Popularized in films like Limitless, legal smart drugs called Nootropics are becoming more and more prevalent in board rooms and on Wall Street.Keep reading »
UBS would like to make a mortgage-backed securities case—apparently linked to every other mortgage-backed securities case—go away.
The Securities and Exchange Commission’s probe focuses on allegations that UBS defrauded investors in the sale of more than $748 million in notes tied to a collateralized-debt obligation the bank created in 2007. As part of the inquiry, the regulator is also looking at the role allegedly played by a former employee of the firm that managed the assets in the deal.
The investigation is in its late stages, people familiar with the matter said. Settlement talks with the bank are continuing, and no agreement appears imminent, the people said.
In this particular bit of (alleged) mortgage malfeasance, the starring role goes to one of the co-stars of the most fabulous CDO star, Fabulous Fabrice Tourre, who worked at the firm that thinks Paulson & Co. and Goldman Sachs really, really screwed it over on another deal.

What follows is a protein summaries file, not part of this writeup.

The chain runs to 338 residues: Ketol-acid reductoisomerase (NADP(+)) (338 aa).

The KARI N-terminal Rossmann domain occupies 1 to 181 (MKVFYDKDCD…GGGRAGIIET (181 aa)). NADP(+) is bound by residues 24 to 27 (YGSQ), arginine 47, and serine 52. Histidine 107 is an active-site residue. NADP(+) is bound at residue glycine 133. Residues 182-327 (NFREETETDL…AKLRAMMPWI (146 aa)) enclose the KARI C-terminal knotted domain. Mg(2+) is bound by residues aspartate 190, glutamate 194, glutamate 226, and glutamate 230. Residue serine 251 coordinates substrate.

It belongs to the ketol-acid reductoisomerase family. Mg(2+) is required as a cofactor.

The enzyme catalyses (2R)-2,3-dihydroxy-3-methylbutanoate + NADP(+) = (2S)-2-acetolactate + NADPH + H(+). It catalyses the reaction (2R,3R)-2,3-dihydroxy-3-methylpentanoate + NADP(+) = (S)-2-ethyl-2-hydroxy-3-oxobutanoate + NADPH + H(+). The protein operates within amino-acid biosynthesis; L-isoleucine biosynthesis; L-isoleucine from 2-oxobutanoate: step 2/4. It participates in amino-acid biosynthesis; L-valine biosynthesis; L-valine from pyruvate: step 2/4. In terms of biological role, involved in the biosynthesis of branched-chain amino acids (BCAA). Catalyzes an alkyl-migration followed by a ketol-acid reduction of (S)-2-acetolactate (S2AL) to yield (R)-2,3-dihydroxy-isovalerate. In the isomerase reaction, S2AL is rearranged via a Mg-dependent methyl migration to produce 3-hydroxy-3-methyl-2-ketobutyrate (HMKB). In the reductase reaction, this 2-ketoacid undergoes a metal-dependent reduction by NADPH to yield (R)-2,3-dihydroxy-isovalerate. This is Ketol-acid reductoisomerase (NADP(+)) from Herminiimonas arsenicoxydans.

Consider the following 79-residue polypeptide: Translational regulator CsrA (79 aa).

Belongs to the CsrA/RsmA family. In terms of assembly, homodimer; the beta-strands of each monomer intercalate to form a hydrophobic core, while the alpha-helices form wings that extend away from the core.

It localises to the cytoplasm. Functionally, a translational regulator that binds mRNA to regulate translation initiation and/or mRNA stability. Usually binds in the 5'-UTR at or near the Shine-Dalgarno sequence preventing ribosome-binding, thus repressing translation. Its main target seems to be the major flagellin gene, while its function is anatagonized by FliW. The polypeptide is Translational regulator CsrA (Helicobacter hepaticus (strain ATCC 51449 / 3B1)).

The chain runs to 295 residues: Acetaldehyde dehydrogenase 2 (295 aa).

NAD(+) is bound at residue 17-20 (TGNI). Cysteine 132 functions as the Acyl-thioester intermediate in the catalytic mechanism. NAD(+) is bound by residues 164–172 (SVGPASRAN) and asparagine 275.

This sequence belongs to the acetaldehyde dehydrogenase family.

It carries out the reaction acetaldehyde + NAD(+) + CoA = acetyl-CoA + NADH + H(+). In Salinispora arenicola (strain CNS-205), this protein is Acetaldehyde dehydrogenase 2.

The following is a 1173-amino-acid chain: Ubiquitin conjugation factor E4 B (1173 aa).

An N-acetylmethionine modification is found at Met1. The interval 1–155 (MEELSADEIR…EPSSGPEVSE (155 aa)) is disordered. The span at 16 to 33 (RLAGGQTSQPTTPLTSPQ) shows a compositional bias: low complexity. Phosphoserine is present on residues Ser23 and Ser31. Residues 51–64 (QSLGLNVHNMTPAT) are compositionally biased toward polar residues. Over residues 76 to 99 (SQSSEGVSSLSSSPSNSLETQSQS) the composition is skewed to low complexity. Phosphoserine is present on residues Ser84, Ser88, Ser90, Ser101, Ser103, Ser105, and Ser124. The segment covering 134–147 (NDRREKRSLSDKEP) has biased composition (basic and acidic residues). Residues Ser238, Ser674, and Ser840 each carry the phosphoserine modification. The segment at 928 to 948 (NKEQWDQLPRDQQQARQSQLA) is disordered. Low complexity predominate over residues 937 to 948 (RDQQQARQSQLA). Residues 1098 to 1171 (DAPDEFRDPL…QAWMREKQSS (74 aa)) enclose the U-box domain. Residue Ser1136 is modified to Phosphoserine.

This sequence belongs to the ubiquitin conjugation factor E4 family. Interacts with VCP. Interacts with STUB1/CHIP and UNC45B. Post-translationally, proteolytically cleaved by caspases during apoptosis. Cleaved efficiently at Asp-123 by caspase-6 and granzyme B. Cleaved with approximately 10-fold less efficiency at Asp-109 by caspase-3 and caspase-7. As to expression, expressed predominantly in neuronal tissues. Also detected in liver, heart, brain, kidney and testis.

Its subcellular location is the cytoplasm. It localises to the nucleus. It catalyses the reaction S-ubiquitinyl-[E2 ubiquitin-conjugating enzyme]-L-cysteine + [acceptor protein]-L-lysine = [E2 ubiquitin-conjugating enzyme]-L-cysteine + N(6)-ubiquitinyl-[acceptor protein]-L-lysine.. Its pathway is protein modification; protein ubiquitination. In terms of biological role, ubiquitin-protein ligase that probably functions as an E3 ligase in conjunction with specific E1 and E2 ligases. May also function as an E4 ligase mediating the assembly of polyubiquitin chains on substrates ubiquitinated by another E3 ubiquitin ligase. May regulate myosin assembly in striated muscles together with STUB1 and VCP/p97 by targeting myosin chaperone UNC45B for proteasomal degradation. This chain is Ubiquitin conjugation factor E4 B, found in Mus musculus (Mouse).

The SEC also is probing the role of a former executive at bond insurer ACA Financial Guaranty Corp., which served as collateral manager on the deal, known as ACA ABS 2007-2.
The SEC sent the former ACA executive, Laura Schwartz, a so-called Wells notice last month indicating it is considering charges against her, according to a Financial Industry Regulatory Authority filing. According to the filing, the SEC said Ms. Schwartz is “cooperating with the investigation and denies any wrongful conduct….”
Ms. Schwartz served as senior managing director and head of asset management at the company’s ACA Management arm before her 2007 departure. Her name also surfaced during one the SEC’s biggest cases since the crisis: Its April 2010 complaint against Goldman Sachs Group Inc. and a former executive, Fabrice Tourre.
In that case, the SEC alleged that Goldman and Mr. Tourre had defrauded investors by selling a CDO whose underlying assets were handpicked by hedge-fund firm Paulson & Co. Paulson, which made billions of dollars on timely bets against subprime loans, had asked Goldman to create a CDO it could in turn short, profiting from its declining value.